Sunday, July 30, 2006
George Steinbrenner: Background
George Michael Steinbrenner III (born July 4, 1930), often known as "The Boss", is the principal owner of the New York Yankees. He is also a former owner in an interest in the New Jersey Nets and the New Jersey Devils. His outspokenness and role in driving up player salaries have made him one of baseball's more controversial figures, though his willingness to spend to build the club (and its postseason success since 1976) have earned him grudging respect from some baseball executives.
Steinbrenner was born in Rocky River, Ohio and grew up in Bay Village, Ohio both suburbs of Cleveland, Ohio. He ran track and played football at Culver Military Academy in Indiana and ran track at Williams College in Massachusetts, where he was a member of Delta Kappa Epsilon fraternity and graduated in 1952.
After two years in the United States Air Force, Steinbrenner coached high school basketball and football at Aquinas High School (Columbus, Ohio), semi-pro football (Pope's Inn) under Ohio State University All-American Victor Marino, and attended Ohio State University. On March 1, 1955, he was named an assistant football coach at Northwestern University, but was dismissed along with Wildcat head coach Lou Saban on December 13 of that year, three days after the arrival of new athletic director Stu Holcomb. Saban soon resurfaced at Purdue University and took Steinbrenner along. After marrying Joan Zieg on May 12, 1956, Steinbrenner spent one season with the Boilermakers before joining his father's struggling company, the American Shipbuilding Company, the following year.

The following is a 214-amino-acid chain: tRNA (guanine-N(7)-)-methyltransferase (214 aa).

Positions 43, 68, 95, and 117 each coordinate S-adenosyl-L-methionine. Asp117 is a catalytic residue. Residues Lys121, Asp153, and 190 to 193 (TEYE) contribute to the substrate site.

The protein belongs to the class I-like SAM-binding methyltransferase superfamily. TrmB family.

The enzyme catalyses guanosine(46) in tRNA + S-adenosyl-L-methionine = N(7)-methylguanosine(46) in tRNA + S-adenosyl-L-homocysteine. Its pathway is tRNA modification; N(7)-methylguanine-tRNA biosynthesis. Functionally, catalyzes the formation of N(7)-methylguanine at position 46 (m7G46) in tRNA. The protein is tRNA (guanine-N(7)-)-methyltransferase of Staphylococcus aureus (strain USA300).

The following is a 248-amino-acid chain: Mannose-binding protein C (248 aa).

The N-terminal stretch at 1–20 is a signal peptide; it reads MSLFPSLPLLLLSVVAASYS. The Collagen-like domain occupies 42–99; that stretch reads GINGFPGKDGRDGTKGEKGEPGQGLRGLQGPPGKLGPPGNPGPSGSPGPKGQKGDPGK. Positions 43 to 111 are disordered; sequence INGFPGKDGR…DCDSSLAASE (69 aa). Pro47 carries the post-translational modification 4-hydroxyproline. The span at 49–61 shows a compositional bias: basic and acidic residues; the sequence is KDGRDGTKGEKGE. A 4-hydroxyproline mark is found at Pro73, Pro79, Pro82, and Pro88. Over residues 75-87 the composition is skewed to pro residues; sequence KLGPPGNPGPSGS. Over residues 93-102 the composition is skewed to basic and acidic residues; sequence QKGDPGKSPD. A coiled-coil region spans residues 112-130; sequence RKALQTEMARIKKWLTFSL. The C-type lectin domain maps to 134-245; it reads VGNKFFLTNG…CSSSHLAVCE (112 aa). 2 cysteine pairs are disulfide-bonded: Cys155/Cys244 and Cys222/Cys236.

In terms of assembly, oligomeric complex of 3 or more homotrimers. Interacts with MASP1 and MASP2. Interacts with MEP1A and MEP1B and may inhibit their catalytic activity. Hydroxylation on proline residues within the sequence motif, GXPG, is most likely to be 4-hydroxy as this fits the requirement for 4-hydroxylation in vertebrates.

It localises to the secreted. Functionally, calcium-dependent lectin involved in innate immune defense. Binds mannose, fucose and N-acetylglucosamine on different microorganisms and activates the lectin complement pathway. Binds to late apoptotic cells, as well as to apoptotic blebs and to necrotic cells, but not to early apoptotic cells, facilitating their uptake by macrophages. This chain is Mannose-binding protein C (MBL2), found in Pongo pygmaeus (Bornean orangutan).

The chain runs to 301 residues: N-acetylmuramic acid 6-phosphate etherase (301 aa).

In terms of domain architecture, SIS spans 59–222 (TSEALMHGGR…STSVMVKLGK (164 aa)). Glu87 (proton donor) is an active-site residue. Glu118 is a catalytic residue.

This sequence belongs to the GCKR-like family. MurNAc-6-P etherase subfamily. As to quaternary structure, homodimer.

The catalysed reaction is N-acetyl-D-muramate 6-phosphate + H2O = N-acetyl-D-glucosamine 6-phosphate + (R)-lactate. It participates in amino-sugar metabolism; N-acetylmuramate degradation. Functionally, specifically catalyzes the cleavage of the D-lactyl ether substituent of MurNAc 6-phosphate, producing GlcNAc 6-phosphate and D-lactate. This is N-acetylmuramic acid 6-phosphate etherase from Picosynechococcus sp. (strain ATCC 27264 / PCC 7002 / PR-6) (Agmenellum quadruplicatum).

In 1960, he bought the Cleveland Pipers of the National Industrial Basketball League. The team joined the American Basketball League the next year, with Steinbrenner making history by hiring John McLendon as the first African-American head coach in professional sports. The team went on to win a championship, then pulled off a public relations coup during the offseason by signing Ohio State All-American Jerry Lucas. The signing led to the National Basketball Association admitting the team as its 10th team on July 10, 1962. However, since he was unable to raise $250,000 and the American Basketball League was threatening to sue the NBA because of the shift, the deal collapsed on July 30.
The Pipers soon went bankrupt, with Steinbrenner returning to the relative anonymity of the American Shipbuilding Company, before eventually buying the company. During much of the next decade, Steinbrenner invested in Broadway plays and later gained a small piece of ownership with an NBA team, the Chicago Bulls.
In 1971, Steinbrenner offered $9 million to buy the Cleveland Indians, but after agreeing in principle with Indians owner Vernon Stouffer, saw the deal fall apart at the last minute. Indians General Manager Gabe Paul had played a major role in brokering the deal, and when the New York Yankees became available the following year, he helped Steinbrenner achieve his dream of owning a baseball club. In gratitude, Steinbrenner offered him the opportunity to direct baseball operations for the club.
Posted by Steve Kenul at 1:02 AM